Tuesday’s re-election victory for President Obama was a genuine squeaker, Electoral College totals aside. However, the GOP losses, both in Congress, in the Florida legislature, when combined with the presidential failure in what should have been a cake walk for any plain vanilla opposing presidential candidate, have failed to serve as a wake-up call.
Conservatives have contrived an incredible fantasy world that thrives in their social, political, and media echo chambers. Republicans seem incoherently and aggressively intent on ignoring realities as they shout down contrary perspectives and pursue the fantasies of their surreal worldview.
An article in The Economist entitled, State of denial: The real blow to Republicans may be not that they failed to take the White House, but that they did not lose more heavily, details some of the peculiar state of mind predominant in GOP circles, like how polls were rigged against them, how voting was rigged against them, how their most obnoxious views are mainstream and commonly accepted, like this:
Many [Republicans] seem genuinely uncomfortable with the new America. Republican gatherings are strikingly white-skinned and grey-haired. Many in attendance voice nostalgia for a time when American workers lacked global competition from places like China, when traditional American (meaning their) values were unchallenged and—to cite their most frequent complaint—the poor either worked or went hungry.
Had the Republicans lost more spectacularly, perhaps their manufactured worldview would have crumbled more completely, leading to the kind of reforms that are needed. Then we could return to an objective two party system instead of the status quo with a party of utter insanity and the party of better sanity.
The stunning craziness was chronicled by The Daily Show’s review of Fox News’s Election Night coverage on its November 7 show.
Although Jon Stewart needed to do no more than air the amazing clip of Fox’s newsroom turmoil as Ohio was credited to Obama – the utter collapse of its self-serving, self-designed fantasy – Stewart’s closing commentary echoes the reality that typically entitled, privileged, pampered, white Americans are witnessing the death throes of their familiar world.
The vitriol and bellicosity of many Republicans in the wake of the election results has been noteworthy as evident in Facebook posts and personal conversations. See today’s Ocala Star Banner Letters to the Editor for some real beauts. Expect more.
The reason for the extraordinarily harsh and bitter reaction to a single election is hard to fathom. A mismatch between emotional response and factual cause usually indicates there is something more at stake. And clearly it has been building and headed this way for some time. It is their swiftly disappearing world that needs a false reality to be sustained. This secure and understood world of theirs is being lost. This is grief.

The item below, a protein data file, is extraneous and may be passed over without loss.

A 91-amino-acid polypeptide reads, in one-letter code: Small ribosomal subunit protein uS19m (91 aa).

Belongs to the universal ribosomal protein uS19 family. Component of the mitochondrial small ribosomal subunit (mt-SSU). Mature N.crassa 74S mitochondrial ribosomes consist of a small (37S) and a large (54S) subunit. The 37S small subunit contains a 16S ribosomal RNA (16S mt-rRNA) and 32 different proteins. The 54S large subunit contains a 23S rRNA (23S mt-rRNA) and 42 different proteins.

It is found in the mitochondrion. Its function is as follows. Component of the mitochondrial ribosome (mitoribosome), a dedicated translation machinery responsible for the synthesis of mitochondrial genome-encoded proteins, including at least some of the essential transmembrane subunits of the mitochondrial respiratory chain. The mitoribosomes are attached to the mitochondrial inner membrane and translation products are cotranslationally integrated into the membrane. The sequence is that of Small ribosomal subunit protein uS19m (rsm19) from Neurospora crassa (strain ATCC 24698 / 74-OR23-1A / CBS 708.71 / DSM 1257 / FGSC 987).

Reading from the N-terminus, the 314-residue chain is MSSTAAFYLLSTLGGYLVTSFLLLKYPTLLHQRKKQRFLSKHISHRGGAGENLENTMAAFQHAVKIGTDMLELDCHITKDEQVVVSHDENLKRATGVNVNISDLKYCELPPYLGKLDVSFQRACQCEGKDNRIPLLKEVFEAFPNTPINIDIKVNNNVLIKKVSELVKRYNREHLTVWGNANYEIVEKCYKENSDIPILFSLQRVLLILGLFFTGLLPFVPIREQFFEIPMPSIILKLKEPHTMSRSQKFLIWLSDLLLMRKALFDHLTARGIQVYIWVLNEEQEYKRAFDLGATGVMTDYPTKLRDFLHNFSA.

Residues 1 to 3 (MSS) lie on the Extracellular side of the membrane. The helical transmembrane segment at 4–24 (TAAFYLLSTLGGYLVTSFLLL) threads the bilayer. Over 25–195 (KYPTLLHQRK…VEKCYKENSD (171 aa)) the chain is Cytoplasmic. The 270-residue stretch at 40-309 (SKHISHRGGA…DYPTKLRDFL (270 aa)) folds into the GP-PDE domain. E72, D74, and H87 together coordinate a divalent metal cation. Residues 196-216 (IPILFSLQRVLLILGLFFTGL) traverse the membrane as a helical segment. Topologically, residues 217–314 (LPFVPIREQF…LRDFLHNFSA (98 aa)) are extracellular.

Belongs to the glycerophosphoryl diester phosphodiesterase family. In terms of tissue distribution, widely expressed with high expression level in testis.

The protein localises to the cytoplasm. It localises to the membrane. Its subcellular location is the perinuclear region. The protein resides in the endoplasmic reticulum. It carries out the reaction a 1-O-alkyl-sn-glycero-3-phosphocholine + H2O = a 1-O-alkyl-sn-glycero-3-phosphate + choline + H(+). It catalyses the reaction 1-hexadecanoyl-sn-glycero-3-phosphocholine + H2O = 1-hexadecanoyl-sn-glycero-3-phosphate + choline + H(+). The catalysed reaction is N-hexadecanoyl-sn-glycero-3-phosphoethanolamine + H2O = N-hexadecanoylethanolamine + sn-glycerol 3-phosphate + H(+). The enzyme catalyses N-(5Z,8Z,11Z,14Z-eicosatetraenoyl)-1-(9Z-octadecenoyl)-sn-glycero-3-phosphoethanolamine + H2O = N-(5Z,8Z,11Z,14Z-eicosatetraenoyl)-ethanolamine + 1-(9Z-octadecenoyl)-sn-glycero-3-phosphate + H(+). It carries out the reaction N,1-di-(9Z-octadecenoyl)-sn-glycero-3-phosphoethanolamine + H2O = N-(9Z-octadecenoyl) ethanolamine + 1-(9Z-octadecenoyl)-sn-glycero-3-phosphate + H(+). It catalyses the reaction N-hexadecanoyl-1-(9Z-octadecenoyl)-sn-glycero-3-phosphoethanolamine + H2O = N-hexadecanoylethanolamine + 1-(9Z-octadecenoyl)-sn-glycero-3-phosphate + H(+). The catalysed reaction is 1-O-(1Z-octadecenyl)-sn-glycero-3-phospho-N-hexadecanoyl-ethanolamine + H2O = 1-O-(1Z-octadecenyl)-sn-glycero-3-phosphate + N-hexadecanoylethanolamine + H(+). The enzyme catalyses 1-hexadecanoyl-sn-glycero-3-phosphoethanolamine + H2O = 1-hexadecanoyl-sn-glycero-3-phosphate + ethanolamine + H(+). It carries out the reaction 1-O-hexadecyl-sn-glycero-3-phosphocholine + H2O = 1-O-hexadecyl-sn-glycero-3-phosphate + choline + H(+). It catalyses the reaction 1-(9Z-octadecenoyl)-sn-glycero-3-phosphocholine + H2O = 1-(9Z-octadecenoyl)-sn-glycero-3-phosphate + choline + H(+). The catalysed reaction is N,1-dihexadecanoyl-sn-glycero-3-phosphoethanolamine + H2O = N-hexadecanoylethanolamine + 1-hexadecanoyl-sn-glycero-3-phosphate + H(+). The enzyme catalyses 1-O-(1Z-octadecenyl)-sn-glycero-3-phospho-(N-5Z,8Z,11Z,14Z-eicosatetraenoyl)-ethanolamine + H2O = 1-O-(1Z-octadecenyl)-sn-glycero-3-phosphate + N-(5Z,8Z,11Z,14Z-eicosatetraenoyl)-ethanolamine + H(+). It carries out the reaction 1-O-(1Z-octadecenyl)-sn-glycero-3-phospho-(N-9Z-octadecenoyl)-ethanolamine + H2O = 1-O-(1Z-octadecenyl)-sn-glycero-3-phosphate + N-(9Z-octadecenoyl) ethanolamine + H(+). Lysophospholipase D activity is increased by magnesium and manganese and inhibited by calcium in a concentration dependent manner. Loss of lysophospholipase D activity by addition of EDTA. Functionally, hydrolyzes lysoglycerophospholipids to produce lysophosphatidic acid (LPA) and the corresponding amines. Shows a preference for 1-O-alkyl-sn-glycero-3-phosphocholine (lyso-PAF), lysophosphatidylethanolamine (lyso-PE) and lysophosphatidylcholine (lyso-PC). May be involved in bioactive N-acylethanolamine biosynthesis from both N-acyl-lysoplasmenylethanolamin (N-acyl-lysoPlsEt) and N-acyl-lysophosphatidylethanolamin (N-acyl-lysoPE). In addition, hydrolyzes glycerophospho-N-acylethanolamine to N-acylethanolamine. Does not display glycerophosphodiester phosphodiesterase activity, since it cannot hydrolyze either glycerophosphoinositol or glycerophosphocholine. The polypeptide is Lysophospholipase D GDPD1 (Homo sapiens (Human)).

Grieving loss typically proceeds in discernible stages as explained by the classic study of Elisabeth Kubler-Ross. Denial and anger are the early stages of coping with loss.
Simply denying the loss, acting as if nothing has changed or creating a pleasant fiction, provides a buffer to the changed reality. Like a shock absorber, like adrenaline temporarily masking an athletic injury, denial stays enmeshed in a world and vision that no longer exists because the loss of that world and vision is too difficult and too painful to accept. However, the changed reality becomes unavoidable sooner or later.
Weakened by the loss, cast adrift, and bearing pain from the loss – whether acknowledged or not – the next (or simultaneous) stage is anger. The display of anger masks weakness with a blustery show of strength, while an uncompromising stand belies being adrift, and blindly lashing out retaliates for the pain.
Of course, the anger cannot be targeted at the loss; it finds other targets who tend to be unsuspecting. These poor folks are unable to equate the expressed anger with any corresponding reference point, like “Where did that come from?”
Anger, too, is a shock absorber, serving to protect and buffer the one who is hurting, lost, and weak – the one who endured the loss – until the point when the new reality becomes inescapable.
The strange behaviors, attitudes, and thought processes that we are witnessing across our society are quite remarkable. No, I don’t think you’ll find a corresponding point in recent memory. The Great Depression and the Civil War are other occasions when the world changed and people endured loss in the same measure, although the 1960s and the Civil Rights Era would come pretty close. We live in an exceptional and difficult time.
Progressives have no reason to gloat. Moreover, there is no reason to reply to bitterness with ugliness, or vitriol with contempt. It is about as helpful as telling someone struggling with grief over the loss of their loved one to ‘get over it and stop being a jerk.’
By the same token, there is no way this corrupt worldview can be allowed to go unchallenged. It needs to be exposed, and done so repeatedly, until reality actually becomes accepted. We certainly don’t need to lose our cool, but we are responsible for continually placing a mirror before our counterparts (and sometimes ourselves) and pointing out the reality we actually share.
Then we can begin solving the problems of our shared reality instead of senselessly arguing over which reality is valid.